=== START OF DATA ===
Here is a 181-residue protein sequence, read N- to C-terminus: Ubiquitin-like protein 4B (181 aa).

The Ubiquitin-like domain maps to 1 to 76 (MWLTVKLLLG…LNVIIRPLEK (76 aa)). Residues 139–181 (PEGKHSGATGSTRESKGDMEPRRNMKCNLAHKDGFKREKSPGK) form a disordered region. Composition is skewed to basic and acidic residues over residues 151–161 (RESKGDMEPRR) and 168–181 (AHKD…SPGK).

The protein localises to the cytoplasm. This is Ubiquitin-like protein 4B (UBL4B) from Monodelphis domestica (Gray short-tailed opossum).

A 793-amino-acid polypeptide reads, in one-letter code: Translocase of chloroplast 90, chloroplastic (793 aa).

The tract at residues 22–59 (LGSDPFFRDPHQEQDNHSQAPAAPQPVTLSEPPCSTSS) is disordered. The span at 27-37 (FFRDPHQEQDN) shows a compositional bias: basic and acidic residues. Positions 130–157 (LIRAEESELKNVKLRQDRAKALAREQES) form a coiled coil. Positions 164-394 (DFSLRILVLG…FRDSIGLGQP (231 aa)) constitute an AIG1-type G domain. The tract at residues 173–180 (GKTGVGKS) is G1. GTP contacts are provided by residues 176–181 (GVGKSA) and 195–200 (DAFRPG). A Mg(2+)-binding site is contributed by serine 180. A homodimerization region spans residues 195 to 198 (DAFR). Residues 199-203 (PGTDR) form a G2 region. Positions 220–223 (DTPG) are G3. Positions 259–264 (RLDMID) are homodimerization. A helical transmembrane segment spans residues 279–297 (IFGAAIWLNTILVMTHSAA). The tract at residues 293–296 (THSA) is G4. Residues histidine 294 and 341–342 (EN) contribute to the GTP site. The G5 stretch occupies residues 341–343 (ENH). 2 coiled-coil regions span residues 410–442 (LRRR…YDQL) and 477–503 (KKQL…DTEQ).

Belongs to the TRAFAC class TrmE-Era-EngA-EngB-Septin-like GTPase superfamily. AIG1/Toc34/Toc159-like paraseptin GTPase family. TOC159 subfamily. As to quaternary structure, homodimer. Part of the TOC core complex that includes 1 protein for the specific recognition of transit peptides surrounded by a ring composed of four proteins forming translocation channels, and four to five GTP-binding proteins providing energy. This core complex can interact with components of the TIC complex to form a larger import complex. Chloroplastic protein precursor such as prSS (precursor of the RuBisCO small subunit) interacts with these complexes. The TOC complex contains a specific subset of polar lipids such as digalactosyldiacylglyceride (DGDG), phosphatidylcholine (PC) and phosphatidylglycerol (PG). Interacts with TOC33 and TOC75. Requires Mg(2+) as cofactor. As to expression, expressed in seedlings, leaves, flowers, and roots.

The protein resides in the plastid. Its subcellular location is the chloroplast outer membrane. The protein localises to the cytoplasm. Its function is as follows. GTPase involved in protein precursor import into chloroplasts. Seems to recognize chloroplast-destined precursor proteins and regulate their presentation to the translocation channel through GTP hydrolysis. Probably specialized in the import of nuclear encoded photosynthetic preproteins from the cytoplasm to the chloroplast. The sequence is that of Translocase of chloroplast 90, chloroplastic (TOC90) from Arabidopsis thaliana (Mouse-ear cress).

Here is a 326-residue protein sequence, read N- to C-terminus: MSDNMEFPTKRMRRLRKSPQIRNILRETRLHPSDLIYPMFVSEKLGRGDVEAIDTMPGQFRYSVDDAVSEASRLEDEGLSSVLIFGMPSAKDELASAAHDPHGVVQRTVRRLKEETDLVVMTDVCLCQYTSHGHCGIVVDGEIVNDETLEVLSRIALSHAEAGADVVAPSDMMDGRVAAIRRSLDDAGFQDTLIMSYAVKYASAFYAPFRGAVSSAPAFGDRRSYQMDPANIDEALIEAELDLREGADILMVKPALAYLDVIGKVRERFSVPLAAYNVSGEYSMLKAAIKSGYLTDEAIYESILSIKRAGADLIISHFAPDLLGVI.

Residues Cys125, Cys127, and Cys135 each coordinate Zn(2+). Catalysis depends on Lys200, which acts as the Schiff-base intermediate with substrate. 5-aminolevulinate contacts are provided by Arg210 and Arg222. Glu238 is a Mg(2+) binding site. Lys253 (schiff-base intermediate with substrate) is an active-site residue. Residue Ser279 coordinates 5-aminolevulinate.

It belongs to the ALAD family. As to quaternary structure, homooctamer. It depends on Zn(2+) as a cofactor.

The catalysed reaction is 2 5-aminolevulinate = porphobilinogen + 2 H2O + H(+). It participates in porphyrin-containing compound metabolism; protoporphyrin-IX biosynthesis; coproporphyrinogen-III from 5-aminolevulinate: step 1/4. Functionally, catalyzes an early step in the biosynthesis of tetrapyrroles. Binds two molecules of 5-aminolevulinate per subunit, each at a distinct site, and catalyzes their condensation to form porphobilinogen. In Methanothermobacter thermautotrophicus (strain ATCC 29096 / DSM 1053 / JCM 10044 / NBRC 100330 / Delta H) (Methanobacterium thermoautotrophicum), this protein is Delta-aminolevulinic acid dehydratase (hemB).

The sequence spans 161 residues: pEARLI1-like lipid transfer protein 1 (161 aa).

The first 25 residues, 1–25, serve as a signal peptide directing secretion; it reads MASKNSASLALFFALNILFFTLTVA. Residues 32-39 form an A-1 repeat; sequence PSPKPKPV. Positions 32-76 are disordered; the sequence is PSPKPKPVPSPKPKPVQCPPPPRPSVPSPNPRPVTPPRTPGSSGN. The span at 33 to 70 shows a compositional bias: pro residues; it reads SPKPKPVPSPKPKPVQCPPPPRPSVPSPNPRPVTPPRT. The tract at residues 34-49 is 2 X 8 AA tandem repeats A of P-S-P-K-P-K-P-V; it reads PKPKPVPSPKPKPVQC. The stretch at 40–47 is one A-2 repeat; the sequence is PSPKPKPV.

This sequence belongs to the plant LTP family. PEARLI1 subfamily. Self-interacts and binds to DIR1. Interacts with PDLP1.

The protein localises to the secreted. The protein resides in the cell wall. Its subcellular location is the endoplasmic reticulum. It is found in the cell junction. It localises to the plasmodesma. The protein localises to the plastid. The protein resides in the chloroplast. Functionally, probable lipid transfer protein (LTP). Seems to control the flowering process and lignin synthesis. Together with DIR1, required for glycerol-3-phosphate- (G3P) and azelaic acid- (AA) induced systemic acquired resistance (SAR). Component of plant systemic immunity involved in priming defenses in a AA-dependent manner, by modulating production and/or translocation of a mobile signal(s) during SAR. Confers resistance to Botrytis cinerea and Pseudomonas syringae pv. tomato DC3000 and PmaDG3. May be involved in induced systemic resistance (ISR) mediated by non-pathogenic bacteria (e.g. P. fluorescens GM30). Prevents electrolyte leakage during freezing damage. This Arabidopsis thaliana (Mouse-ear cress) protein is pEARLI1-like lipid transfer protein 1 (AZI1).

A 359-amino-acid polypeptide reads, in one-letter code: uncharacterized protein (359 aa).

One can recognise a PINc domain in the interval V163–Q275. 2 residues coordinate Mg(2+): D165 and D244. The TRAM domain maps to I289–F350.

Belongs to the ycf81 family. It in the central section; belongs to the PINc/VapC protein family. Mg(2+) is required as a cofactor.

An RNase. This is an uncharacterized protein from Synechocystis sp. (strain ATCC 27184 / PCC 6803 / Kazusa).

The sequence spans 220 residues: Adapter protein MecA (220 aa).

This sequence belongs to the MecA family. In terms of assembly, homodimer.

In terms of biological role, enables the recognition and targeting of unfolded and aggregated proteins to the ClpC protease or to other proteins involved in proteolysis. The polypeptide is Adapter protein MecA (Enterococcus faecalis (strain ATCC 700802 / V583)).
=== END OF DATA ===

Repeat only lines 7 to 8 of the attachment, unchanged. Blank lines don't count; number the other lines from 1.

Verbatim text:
The protein resides in the plastid. Its subcellular location is the chloroplast outer membrane. The protein localises to the cytoplasm. Its function is as follows. GTPase involved in protein precursor import into chloroplasts. Seems to recognize chloroplast-destined precursor proteins and regulate their presentation to the translocation channel through GTP hydrolysis. Probably specialized in the import of nuclear encoded photosynthetic preproteins from the cytoplasm to the chloroplast. The sequence is that of Translocase of chloroplast 90, chloroplastic (TOC90) from Arabidopsis thaliana (Mouse-ear cress).

Here is a 326-residue protein sequence, read N- to C-terminus: MSDNMEFPTKRMRRLRKSPQIRNILRETRLHPSDLIYPMFVSEKLGRGDVEAIDTMPGQFRYSVDDAVSEASRLEDEGLSSVLIFGMPSAKDELASAAHDPHGVVQRTVRRLKEETDLVVMTDVCLCQYTSHGHCGIVVDGEIVNDETLEVLSRIALSHAEAGADVVAPSDMMDGRVAAIRRSLDDAGFQDTLIMSYAVKYASAFYAPFRGAVSSAPAFGDRRSYQMDPANIDEALIEAELDLREGADILMVKPALAYLDVIGKVRERFSVPLAAYNVSGEYSMLKAAIKSGYLTDEAIYESILSIKRAGADLIISHFAPDLLGVI.